The pace of real science

“[Current mass science] does not operate at the pace of real science, but at the pace of management […]. Six monthly appraisals, yearly job plans, three yearly grants and so on. (All evaluations being determined by committee and bureaucracy, rather than by individuals.)”

So says Bruce Charlton, Professor of Theoretical Medicine at the University of Buckingham, here

The same can be said for academia in general.

In game design, if one has designed a feature before, then if the new feature is fairly similar, and one can imagine how to implement it, then one can give a rough approximation of the time involved. If the feature is completely terra nova, then there’s no way to know how much time it will take. One instead can start, see how it goes, and start to get a better idea of how long it will take as one gets more into implementing it.

This is relevant for bureaucratic science, where ‘goals’ are set for what will be discovered by what time, or where certain units of predictable progress are expected. This sort of managerial approach to science is a misunderstanding of what scientific exploration is when it comes to terra nova areas of science.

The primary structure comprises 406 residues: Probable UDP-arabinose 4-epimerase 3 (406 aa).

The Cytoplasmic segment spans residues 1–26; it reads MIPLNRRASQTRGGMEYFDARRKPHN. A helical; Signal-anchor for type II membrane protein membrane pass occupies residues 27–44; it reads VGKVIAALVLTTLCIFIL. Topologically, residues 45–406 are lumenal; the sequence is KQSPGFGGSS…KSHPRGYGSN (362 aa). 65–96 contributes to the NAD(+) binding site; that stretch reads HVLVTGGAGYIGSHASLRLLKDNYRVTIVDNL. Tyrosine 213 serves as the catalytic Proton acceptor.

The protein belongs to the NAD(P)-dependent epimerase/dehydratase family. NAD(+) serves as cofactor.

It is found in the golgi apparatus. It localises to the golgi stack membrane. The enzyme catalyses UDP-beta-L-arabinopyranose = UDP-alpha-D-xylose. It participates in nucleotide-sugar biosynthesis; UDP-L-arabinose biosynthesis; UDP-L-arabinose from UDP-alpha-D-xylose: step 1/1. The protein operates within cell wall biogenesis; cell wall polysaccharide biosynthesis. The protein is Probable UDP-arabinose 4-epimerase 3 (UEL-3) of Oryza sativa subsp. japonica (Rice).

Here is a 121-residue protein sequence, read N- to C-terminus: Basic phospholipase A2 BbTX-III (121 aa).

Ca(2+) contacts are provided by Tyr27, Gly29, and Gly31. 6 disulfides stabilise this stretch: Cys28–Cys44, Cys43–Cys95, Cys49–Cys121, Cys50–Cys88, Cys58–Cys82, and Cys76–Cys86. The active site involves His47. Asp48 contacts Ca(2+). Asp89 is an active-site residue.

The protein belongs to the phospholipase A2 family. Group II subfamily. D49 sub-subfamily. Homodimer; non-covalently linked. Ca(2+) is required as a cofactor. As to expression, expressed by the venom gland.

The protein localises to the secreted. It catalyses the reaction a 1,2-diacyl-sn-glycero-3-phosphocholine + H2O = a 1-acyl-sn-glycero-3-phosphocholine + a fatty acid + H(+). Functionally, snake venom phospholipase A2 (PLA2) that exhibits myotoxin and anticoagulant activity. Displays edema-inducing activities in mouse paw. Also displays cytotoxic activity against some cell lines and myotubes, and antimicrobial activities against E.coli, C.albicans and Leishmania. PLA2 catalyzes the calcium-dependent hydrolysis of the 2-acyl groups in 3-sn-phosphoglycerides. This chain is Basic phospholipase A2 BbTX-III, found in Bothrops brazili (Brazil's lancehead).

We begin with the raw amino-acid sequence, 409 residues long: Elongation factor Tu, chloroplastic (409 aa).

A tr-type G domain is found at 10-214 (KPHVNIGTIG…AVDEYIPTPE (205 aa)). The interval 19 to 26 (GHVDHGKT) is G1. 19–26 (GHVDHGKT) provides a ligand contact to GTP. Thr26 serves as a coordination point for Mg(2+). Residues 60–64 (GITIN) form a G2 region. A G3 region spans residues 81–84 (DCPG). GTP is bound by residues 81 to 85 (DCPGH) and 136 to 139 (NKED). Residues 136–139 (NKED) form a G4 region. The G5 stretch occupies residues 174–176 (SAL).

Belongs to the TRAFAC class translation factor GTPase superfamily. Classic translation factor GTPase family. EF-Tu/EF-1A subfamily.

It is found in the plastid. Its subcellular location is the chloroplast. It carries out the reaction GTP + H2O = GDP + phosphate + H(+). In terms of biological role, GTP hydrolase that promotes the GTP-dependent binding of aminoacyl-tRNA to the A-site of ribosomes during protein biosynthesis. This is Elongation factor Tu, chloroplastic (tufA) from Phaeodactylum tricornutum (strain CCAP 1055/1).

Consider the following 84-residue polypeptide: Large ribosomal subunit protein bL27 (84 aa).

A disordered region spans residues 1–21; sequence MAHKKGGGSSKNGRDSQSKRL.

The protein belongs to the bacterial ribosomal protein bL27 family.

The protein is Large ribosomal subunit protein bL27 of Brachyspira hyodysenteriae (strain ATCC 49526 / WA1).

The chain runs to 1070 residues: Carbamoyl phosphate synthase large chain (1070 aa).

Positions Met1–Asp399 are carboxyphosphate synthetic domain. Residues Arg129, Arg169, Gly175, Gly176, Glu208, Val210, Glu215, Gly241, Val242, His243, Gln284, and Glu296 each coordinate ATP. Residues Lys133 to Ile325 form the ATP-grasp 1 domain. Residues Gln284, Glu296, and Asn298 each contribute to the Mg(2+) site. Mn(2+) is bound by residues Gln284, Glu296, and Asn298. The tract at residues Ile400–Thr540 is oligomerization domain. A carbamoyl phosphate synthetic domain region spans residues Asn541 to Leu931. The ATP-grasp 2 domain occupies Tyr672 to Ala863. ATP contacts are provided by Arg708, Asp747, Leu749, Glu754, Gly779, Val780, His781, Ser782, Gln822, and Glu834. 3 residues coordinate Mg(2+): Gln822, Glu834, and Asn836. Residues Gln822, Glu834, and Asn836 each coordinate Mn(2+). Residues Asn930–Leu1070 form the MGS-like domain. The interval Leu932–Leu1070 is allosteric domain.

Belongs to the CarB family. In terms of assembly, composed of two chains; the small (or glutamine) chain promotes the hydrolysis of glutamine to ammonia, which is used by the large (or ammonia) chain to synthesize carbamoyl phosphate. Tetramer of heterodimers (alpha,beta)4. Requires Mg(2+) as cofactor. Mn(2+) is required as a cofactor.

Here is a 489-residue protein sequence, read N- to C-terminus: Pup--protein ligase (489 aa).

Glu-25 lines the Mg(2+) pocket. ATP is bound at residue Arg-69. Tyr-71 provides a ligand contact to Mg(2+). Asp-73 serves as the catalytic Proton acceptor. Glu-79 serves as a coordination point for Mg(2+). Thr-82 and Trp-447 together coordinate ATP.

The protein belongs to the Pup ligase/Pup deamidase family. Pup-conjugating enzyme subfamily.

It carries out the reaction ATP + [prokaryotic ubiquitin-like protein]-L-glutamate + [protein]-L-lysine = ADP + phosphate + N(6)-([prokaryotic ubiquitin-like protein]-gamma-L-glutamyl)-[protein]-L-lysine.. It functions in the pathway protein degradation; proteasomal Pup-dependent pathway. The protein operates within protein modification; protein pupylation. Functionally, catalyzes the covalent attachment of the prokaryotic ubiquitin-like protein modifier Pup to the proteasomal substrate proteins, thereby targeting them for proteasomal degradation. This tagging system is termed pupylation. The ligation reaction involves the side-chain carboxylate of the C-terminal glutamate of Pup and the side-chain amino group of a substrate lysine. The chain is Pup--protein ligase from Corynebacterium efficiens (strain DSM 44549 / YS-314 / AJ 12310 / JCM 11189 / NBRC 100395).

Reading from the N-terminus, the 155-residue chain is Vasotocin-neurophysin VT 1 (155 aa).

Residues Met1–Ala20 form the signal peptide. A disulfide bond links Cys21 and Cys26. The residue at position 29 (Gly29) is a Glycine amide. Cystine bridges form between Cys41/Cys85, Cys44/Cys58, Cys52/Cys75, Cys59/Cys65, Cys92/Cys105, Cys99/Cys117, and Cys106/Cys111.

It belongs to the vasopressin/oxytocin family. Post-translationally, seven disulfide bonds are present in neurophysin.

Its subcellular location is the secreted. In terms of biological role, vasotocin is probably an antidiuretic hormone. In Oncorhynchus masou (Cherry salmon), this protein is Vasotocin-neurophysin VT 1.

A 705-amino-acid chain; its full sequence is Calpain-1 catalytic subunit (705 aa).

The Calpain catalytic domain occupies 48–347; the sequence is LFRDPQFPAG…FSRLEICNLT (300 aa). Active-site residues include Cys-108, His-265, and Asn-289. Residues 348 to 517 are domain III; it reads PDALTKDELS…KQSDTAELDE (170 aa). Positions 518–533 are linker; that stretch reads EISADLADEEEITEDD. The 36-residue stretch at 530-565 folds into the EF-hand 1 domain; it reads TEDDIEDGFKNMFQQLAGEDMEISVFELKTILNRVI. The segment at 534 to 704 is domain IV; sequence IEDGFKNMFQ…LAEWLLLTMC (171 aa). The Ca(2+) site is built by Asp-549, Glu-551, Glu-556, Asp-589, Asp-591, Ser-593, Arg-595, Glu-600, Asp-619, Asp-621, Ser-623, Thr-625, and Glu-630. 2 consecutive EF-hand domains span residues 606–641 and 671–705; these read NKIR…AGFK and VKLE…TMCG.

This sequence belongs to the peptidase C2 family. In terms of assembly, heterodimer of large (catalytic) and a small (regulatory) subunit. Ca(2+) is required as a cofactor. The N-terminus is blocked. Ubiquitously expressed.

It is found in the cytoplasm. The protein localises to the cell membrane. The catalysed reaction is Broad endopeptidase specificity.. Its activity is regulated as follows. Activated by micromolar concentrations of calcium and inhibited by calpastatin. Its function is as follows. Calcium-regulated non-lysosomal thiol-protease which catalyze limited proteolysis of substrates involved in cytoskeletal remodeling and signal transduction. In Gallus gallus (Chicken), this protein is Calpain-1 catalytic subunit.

Using number of papers to judge scientific progress is similar to a managerial approach used in coding – using lines of code to judge progress. The latter is a pretty poor metric. Often, this just leads to code bloat, bugs, and so on. Similarly, in science (or academia in general) judging things by the number of papers leads to ‘knowledge bloat’ (a high noise:signal ratio in terms of valuable things being written), and I am guessing to other problems.

2 thoughts on “The pace of real science

  1. Bruce G Charlton

    Indeed – I have worked in other areas of academia, especially english literature, where the real underlying pace is is considerably slower than science. The pace could be measured in terms of time between publication of a communication (e.g. a new piece of information is communicated) and a publication responding to that communication (e.g. after new information has been noted and further work done in the light of that new information, this then being communicated). The ‘debates’ in english literary scholarship often had many years between their cycles.

    The big question is whether the routinization and professionalization and eventual irrelevance of academia and science is avoidable; or whether this is an inevitable consequence of functional differentiation- of specialization. I suspect it is unavoidable. Science (and academia) is self-destroying.

  2. admin Post author

    I’m curious about why you think that specialization -> routinization and professionalization.

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